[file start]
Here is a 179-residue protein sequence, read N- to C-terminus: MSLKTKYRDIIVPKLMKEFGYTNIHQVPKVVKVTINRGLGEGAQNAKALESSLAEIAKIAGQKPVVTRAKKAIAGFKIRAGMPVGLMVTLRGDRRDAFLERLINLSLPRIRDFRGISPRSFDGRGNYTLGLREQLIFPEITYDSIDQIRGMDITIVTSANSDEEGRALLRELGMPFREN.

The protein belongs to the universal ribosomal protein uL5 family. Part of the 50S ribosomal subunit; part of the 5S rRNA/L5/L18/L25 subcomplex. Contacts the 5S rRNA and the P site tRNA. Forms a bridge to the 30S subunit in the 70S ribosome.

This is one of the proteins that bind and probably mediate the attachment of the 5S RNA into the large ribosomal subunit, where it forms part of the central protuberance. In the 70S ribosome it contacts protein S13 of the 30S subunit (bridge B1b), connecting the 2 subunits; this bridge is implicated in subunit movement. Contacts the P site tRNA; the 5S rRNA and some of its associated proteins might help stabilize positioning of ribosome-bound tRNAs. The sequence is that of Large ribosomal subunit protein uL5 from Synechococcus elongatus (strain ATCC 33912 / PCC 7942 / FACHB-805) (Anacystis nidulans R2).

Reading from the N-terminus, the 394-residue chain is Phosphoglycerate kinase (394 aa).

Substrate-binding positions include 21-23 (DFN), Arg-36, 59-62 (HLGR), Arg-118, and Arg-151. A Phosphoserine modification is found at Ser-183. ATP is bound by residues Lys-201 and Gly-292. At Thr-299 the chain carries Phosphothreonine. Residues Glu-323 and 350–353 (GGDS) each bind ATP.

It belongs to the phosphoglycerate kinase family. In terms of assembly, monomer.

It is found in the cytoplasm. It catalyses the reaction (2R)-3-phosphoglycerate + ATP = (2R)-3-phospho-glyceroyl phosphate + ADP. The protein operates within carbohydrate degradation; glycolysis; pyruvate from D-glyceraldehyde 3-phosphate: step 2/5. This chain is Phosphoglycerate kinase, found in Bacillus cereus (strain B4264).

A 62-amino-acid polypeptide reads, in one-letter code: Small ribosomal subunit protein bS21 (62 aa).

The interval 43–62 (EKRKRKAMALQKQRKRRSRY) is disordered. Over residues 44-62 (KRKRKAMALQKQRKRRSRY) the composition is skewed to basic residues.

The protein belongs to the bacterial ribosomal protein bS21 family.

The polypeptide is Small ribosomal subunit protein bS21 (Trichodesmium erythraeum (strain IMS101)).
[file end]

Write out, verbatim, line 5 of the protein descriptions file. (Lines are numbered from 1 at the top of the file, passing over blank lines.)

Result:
Substrate-binding positions include 21-23 (DFN), Arg-36, 59-62 (HLGR), Arg-118, and Arg-151. A Phosphoserine modification is found at Ser-183. ATP is bound by residues Lys-201 and Gly-292. At Thr-299 the chain carries Phosphothreonine. Residues Glu-323 and 350–353 (GGDS) each bind ATP.